Believing in your heart
If you declare with your mouth, “Jesus is Lord,” and believe in your heart that God raised him from the dead, you will be saved. For it is with your heart that you believe and are justified, and it is with your mouth that you profess your faith and are saved. (Rom 10, 9 – 10)
When Resurrection of the Lord is one of the most important theme here, it also speaks of two human organs or two human acts. When one is connected to professing with the mouth, the other is connected to believing in the heart. If I say in the contemporary language, a concordance between both of those acts (saying and believing or mouth and heart) will help us to say that s/he is an authentic person.
I am interested to focus on that word “believe in your heart”. First thing to keep in mind is that, it is not limited to a believe in a fact; it is a belief on a person. Belief in the person is not limited to a belief that the person is good or wonderful or that he is God or he has risen. It’s closely connected to believing in his identity, his entireity — which necessarily includes his human life, his style, his dealings and his teachings.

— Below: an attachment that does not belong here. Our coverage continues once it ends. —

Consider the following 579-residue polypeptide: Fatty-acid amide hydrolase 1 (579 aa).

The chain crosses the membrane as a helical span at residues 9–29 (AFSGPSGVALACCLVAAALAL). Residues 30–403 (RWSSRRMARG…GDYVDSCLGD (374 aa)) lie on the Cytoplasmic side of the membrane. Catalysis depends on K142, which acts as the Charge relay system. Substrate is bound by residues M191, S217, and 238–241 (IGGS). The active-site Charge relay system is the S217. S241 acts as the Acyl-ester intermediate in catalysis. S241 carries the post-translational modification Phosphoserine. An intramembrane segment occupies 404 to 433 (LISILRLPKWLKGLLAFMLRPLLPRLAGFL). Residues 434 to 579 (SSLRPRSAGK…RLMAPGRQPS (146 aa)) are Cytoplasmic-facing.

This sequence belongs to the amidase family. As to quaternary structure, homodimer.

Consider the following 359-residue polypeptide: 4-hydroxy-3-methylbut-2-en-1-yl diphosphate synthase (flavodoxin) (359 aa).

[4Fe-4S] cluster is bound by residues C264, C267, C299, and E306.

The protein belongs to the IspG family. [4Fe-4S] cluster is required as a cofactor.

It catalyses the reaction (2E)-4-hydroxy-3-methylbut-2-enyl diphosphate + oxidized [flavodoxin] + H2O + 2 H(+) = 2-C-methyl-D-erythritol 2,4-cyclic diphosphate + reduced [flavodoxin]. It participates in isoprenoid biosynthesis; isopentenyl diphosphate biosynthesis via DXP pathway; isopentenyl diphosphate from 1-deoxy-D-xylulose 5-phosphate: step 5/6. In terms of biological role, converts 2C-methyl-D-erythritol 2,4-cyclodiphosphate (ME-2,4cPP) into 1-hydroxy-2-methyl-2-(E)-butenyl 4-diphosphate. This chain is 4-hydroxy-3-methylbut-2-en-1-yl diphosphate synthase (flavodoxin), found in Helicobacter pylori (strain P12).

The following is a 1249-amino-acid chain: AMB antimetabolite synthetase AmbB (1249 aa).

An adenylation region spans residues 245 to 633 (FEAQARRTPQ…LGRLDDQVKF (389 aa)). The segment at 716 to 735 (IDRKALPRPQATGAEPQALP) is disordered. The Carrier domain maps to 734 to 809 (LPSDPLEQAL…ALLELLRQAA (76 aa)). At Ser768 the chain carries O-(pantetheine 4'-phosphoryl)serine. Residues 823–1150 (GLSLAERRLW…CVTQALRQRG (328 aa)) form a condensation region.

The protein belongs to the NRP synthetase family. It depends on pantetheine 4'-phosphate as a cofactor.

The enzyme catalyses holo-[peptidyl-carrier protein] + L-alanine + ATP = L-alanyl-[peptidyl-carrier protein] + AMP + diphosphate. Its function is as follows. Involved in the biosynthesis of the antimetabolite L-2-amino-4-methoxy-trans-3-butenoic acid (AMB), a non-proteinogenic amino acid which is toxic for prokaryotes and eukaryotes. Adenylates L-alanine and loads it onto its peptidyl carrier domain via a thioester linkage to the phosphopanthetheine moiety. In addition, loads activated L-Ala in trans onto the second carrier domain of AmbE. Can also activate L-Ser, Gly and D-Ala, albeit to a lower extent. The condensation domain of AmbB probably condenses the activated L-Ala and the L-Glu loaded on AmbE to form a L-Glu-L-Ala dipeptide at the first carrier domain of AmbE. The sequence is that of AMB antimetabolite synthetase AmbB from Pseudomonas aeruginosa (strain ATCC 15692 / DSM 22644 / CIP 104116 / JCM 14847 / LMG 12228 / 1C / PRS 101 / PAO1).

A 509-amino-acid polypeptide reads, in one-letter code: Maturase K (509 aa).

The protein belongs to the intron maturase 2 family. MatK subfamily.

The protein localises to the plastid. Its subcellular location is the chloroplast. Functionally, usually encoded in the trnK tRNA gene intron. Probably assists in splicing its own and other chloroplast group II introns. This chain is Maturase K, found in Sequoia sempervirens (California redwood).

What is the entireity of this person, who was risen? He is son of God; and he lived a way of life. In some sense, following his style or his way of life is inseparably connected to believing in him as the risen Lord.
In this sense, an authenticity between the heart and the mouth is not just sayng “Jesus is Lord” or that “he is risen”, but an authentic attempt (with all our failings to follow perfectly) to follow him in all our actions, deeds and words. Probably that famous saying of Francis of Assisi (called Second Christ by some) makes a lot of sense.
I think, thus resurrection doesn’t remain a one-off, super special event. Those adjectives definitely fit to resurrection. But it is much more than that. As one of my beloeved professors say, resurrection also becomes God’s unconditional and un-asked for gift, for all of us, at all times. Or Resurrection is not just a gift for justification or salvation, but for each and every moment of our life; especially in the difficult moments of life.
Resurrection doesn’t take away the struggles of life, but it reminds of the presence of accompanying God in the midst of it. More than an invitation to some other-worldly spirituality, it is an invitation to a life with God and other creation, in joy and peace, in the midst of all difficulties and struggles.